You can now pay with the Cash app on Square devices for some sellers. I think we will continue to push that forward. Ironically soon after that they renamed themselves Blok, [laughs] And I had to write this down because they said they would keep the Square, the Cash App address and TBD54566975, something Bitcoin or some other business, they would all keep their own branding.

Now, I don’t know if this brand is TBD [laughs] It is a great brand now. I think the idea for them is that we have all these really strong companies and how are we going to bring them together? Afterpay had at least one thesis on how to do this.

Now, whether or not that works in the long run is probably another story, but I think if we see Square trying to find ways to cut out the credit card business and go directly from one Block product to another Block product where they are doing the transaction in the middle. I think this could be something really interesting and annoying for the company in the long run.

Jason Hall: I want to talk about the label. on that.

Howe: [laughs] This is a mess.

lounge: the alphabet I got hurt. I actually think Facebook social networking site Perhaps it is also true, we will find out depending on its implementation. But Jack Charlie Browned just this, he really did. He’s terrible. [laughs]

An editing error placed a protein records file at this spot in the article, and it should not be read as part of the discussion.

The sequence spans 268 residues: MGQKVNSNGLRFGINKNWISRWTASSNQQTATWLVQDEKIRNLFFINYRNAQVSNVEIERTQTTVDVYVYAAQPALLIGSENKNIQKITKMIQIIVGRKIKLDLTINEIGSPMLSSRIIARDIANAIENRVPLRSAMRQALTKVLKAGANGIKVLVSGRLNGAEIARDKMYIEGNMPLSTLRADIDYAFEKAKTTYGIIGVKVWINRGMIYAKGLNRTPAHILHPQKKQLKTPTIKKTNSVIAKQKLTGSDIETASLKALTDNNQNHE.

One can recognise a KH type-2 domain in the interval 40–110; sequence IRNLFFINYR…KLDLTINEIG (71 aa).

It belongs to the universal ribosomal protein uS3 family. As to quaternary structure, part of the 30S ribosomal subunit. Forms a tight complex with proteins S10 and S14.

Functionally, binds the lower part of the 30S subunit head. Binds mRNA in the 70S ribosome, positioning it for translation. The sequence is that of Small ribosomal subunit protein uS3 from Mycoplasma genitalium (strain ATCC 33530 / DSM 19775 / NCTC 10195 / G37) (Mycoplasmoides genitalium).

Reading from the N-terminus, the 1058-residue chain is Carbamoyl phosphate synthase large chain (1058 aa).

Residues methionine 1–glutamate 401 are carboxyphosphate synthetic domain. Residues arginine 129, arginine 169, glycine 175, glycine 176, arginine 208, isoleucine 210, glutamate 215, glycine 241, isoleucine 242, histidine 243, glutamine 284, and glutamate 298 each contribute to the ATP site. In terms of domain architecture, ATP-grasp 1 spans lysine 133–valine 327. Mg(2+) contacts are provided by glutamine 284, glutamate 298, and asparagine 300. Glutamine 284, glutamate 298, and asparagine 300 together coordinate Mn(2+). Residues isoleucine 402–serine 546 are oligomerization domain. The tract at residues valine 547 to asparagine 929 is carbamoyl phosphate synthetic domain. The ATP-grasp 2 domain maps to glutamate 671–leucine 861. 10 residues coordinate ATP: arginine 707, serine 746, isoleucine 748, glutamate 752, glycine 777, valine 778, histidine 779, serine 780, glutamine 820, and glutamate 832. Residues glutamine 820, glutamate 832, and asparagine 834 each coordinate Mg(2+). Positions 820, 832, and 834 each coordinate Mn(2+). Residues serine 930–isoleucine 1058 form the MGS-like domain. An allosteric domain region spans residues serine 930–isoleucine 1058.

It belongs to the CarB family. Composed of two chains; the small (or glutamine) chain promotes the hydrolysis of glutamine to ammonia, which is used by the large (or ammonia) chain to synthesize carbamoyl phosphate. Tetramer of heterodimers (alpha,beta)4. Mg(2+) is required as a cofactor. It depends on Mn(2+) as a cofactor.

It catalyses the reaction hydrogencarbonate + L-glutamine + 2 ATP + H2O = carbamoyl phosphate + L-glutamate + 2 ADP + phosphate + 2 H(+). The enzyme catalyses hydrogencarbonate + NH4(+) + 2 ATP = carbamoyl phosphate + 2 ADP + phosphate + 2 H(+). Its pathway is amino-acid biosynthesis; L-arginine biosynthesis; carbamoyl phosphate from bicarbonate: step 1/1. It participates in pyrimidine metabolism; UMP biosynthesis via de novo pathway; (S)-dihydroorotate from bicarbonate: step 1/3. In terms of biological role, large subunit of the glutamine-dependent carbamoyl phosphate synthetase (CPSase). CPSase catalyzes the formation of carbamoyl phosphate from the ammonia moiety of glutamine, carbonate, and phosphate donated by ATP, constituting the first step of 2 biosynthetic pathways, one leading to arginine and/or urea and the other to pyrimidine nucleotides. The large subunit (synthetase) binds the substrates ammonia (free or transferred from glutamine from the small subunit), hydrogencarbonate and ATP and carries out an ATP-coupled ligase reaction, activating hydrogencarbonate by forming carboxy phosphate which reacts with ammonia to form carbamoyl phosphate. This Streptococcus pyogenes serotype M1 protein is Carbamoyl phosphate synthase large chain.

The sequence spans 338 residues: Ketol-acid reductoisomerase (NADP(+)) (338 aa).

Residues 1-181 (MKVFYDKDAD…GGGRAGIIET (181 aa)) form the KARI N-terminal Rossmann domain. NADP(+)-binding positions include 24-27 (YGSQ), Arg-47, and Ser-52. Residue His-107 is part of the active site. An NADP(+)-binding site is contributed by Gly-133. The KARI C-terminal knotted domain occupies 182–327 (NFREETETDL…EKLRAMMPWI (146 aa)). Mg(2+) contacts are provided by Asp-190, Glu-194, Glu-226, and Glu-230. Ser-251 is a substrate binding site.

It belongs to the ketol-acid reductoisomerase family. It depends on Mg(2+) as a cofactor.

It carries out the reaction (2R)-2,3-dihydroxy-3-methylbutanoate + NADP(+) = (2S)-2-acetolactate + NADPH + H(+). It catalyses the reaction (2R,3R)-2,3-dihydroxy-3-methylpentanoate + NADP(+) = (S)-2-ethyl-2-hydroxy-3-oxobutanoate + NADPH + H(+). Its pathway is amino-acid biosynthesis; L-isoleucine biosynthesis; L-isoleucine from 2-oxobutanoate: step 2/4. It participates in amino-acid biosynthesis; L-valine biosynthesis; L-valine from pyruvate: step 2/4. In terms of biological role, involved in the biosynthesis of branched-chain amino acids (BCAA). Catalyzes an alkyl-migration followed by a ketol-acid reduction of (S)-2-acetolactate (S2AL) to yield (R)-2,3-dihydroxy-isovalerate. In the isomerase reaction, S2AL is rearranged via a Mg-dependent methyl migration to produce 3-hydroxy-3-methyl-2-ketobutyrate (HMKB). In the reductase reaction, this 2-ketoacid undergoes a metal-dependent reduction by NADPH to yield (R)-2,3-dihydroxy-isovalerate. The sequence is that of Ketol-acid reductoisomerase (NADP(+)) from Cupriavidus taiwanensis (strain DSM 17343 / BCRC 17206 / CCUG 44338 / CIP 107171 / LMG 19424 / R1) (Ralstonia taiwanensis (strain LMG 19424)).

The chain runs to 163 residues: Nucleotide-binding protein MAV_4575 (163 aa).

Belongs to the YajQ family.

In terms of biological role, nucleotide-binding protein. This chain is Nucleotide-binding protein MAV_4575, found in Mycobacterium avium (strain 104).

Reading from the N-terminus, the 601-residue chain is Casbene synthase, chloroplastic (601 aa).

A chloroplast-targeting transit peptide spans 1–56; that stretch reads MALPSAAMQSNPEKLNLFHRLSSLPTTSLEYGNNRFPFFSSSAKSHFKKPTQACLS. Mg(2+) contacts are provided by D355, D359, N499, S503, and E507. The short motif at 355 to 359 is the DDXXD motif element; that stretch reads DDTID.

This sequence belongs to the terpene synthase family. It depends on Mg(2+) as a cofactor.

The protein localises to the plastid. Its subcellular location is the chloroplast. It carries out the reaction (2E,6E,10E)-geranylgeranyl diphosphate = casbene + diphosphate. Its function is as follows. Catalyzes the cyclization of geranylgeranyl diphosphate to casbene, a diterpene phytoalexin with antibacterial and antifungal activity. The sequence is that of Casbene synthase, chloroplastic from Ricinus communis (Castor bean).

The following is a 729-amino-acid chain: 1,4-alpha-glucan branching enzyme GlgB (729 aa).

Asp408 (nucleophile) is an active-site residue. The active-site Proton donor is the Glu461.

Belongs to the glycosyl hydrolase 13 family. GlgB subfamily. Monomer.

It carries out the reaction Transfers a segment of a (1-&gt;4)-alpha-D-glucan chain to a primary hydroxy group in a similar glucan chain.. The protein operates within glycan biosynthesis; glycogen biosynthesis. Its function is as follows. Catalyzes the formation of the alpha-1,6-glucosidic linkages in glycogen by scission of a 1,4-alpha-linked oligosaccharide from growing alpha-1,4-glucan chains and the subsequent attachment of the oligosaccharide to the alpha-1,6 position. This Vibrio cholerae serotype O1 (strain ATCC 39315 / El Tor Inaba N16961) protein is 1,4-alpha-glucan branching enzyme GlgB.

Howe: It’s Block.xyz is their website.

lounge: It embraces blockchain quite a bit.

Lou Whiteman: Square’s CEO could learn something from Twitter CEO and what he’s done lately in my humble opinion. [laughs]

Bordlon: get down?

White man: Look, pretty quick on this because I have no doubts that Square is a great company. I wouldn’t bet on them, and wouldn’t cut them short, but I personally decided to buy PayPal Instead of Square, which, to me, is Afterpay, it supports that decision.

They paid $29 billion for this, which is a very attractive feature, but an advantage. PayPal has the same technology as we’re looking forward to in 2008, buying Bill Me Later for $945 million. They were proactive, not reactive.

In its 15-year history, PayPal has purchased a few dozen companies for a total of $13 billion. Jack spent $29 billion to play catch-up on a feature. It’s a huge market, and there are many winners.